- Breathtaking photos and videos of his polar expeditions to the Arctic and Antarctic
- His journey to becoming a lifelong polar explorer and how he sets about breaking world records
- How to prepare and train to become a polar explorer yourself
- Snow-kiting: what is it and why it’s the best way to explore the polar regions
- In-depth information on various levels of polar expeditions like Lake Baikal, the Greenland Crossing, and the North Pole
From the North Pole to the South Pole and back again, Dixie Dansercoer has been leading polar expeditions for more than 30 years. An IPGA Master Guide, Dixie has adventured to the poles more than 40 times, broke a number of world records, and is one of only four people to have crossed the complete Arctic Ocean and Antarctic continent. If you’ve ever been curious about what it takes to become a polar explorer yourself, let Dixie take you on a one-hour adventure of a lifetime. Spoiler alert: you’ve got what it takes!
From Lake Baikal to the Greenland Crossing to the North Pole, journey with Dixie as he shares insights, photos, videos and stories of adventuring at the world’s furthest reaches. Dixie discussed everything related to the different levels of polar exploration — and snow-kiting — and revealed what it takes to prepare for and execute adventures of this magnitude.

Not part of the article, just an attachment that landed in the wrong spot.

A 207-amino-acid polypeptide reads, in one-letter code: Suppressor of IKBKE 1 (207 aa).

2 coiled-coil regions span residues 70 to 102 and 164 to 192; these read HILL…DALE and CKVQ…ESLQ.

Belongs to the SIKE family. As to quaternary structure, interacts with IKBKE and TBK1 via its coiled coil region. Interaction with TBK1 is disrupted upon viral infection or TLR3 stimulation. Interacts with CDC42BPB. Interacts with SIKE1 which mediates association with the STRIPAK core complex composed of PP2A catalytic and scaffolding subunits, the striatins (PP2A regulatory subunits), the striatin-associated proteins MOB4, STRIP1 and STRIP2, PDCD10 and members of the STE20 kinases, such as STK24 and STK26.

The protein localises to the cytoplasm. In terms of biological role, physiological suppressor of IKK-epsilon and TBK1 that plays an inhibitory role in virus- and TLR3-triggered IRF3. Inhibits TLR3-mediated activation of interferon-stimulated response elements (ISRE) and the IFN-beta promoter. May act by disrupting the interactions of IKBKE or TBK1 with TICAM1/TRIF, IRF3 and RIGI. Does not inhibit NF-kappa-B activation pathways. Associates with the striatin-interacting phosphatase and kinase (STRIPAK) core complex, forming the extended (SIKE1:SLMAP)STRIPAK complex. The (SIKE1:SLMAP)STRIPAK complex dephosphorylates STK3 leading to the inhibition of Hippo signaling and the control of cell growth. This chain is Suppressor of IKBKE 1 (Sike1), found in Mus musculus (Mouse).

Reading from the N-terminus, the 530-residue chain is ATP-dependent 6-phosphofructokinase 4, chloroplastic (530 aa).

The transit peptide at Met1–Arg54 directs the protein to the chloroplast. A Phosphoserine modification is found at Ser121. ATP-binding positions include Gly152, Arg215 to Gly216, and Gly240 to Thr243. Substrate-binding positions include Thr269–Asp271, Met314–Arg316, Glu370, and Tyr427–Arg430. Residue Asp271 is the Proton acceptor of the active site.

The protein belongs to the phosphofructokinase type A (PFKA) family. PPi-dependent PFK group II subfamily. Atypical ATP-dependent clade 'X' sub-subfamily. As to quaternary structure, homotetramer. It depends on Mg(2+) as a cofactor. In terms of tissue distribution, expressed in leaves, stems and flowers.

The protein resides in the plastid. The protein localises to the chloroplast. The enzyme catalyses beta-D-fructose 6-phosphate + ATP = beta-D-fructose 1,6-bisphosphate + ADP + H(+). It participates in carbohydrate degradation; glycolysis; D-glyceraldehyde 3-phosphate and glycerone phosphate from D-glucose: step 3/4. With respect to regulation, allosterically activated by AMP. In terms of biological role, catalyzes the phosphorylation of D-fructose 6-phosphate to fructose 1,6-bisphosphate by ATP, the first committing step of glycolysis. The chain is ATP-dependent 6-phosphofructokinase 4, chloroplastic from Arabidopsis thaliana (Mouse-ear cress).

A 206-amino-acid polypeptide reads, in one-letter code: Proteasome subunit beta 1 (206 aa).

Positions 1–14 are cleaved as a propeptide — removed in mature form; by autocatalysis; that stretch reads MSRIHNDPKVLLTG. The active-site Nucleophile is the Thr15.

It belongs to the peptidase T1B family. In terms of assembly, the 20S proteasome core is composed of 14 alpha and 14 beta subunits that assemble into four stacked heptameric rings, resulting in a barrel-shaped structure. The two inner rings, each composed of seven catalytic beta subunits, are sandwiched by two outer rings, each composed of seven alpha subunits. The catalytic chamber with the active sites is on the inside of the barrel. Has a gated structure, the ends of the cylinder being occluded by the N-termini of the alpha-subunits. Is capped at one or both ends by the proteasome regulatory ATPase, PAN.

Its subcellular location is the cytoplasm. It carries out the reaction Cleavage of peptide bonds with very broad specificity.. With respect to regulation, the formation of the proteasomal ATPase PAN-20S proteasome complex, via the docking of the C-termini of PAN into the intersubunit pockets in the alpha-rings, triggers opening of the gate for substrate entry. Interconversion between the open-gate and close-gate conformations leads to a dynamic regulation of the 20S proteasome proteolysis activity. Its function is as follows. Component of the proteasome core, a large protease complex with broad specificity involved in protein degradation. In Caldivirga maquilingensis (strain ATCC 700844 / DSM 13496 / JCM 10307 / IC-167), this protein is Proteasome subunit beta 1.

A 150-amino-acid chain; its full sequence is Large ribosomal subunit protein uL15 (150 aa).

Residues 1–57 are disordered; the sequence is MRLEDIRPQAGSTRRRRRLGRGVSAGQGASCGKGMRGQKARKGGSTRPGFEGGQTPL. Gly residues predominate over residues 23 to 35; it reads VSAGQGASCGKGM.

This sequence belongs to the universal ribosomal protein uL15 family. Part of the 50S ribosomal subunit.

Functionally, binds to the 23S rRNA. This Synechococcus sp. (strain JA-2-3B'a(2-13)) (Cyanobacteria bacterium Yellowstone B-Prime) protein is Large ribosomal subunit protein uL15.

With heavy hearts we learned that Dixie Dansercoer passed on June 8, 2021 when he fell into a crevasse during an expedition in Greenland. During his collaboration with 57hours, Dixie left a deep impact on us not only for his great mastery of polar adventures, but also for his life wisdom. Listening to Dixie talk about his explorations and snowkiting was immersing, thrilling and helped you realize what people can achieve with proper preparation and unyielding spirit. Dixie had more than 30 years of polar exploration under his belt, was an accredited IPGA (International Polar Guides Association) Master Guide, author, photographer, public speaker, and executive director of Polar Circles. He was one of only four people to have crossed the complete Arctic Ocean and the Antarctic continent. He will be deeply missed and remembered by the 57hours team.